Before the pandemic, Tradesy’s offices were a start-up dream: a fully stocked kitchen, daily gourmet lunch, video game stations and monthly “beer demos.” Employees could watch the waves crash onto the Santa Monica beach from their ergonomic chairs or standing desks.
But Tradesy exited its lease in June, and the offices were effectively dismantled, with staffers taking home desks and chairs that had been gathering dust since the spring. The fashion resale platform will hold annual team trips to spark the sort of bonding that might once have taken place around the ping pong table, said founder and chief executive Tracy DiNunzio.
“The whole team is going to summer camp for a week in October — all expenses paid,” she said.
For Tradesy, with 120 mostly desk-bound employees and an office lease nearing expiration last year, closing the office was a straightforward decision. For thousands of other companies across the fashion industry, whether to make last year’s shift to remote work permanent, return to the pre-pandemic office or find a point in between is a tougher decision. With more than 1.3 billion vaccination doses given worldwide, and cities like New York preparing to fully reopen, it’s a decision businesses will have to make soon.
Some jobs are unlikely to ever go fully remote: most garment workers, store associates and warehouse teams will have to remain on-site for the foreseeable future. Employees in other jobs, including marketing, strategy and design, might already have spent the bulk of their pre-Covid time on computers. Many don’t want to go back: a Harvard Business School study in March found that 81 percent of professionals either don’t want to return to the office or would prefer a hybrid schedule.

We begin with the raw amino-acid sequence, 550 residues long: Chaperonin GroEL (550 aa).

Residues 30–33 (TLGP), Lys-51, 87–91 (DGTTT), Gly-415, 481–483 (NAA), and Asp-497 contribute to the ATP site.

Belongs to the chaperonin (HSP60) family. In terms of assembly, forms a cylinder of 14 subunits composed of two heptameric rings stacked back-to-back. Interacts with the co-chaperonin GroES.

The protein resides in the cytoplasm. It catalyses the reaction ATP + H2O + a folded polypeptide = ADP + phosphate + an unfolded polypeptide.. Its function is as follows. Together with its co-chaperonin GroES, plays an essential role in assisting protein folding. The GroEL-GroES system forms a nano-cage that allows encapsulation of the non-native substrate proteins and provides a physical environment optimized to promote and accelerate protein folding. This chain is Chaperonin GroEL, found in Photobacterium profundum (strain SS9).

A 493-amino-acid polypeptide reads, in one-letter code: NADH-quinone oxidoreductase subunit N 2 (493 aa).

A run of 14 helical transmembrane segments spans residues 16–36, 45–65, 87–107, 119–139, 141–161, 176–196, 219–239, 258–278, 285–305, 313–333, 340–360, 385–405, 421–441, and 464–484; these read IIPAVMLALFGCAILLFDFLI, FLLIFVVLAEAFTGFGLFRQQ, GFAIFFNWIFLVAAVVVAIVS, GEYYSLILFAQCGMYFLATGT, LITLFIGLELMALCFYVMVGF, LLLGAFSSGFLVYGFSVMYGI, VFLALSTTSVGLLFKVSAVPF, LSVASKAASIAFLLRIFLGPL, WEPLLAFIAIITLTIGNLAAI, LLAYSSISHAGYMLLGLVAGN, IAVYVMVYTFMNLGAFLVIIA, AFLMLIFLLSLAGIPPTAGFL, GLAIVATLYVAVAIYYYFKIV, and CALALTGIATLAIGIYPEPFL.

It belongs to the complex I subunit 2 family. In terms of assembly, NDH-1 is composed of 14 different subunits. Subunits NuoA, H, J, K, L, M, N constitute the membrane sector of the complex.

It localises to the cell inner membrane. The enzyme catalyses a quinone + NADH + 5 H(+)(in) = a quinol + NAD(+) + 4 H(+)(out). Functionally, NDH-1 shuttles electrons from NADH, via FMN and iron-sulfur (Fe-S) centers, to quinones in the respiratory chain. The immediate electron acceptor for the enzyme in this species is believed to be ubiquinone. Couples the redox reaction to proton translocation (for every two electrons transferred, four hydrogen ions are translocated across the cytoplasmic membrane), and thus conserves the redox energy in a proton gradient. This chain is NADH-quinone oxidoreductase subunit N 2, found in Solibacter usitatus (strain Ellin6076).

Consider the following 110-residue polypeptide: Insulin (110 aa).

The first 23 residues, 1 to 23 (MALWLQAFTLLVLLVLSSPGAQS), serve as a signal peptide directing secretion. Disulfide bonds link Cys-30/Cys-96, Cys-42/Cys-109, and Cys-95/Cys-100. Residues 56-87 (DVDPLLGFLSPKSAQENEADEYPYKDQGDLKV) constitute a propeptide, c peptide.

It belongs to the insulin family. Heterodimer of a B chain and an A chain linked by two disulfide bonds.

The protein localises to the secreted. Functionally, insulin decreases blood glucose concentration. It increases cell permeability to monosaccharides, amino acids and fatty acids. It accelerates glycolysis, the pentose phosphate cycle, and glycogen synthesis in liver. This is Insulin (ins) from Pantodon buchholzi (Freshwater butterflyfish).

Getting out of commercial leases and downsizing office spaces — a step taken by companies ranging from Target to Under Armour — comes with its own set of challenges. But for many, the barrier to permanent remote work is more mental than physical: companies and employees are looking for ways to replicate in-person collaboration and create a productive corporate culture without an office.
Remote work “flattens the human experience” leading many staffers who are stuck at one dimensional computer screens for hours on end to feel “sensory deprived,” said Siobhán Lonergan, chief brand officer of Shapermint, a shapewear and intimates marketplace with 200 employees across 80 countries.
Sometimes the fix is as simple as “spending eight to 10 minutes at the start of a Zoom meeting asking people about their kids and family,” she said.
“We’ll do a collaborative thing where we all wear the same colour one day or play a game to get to know each other better — sometimes small human things can be easy to forget but are so important when you’re remote,” she said.
Shapermint has also introduced tools to replicate some of the nonverbal cues that can be lost over emails and direct messages. Recently, the company started using Loom, software that allows employees to record and share video messages of their computer screens. The purpose is to ensure that key ideas aren’t lost in translation.
“Over-communication is key here — whether that’s with video, visual or tangible examples,” she said. “[You have to think] beyond Slack or email.”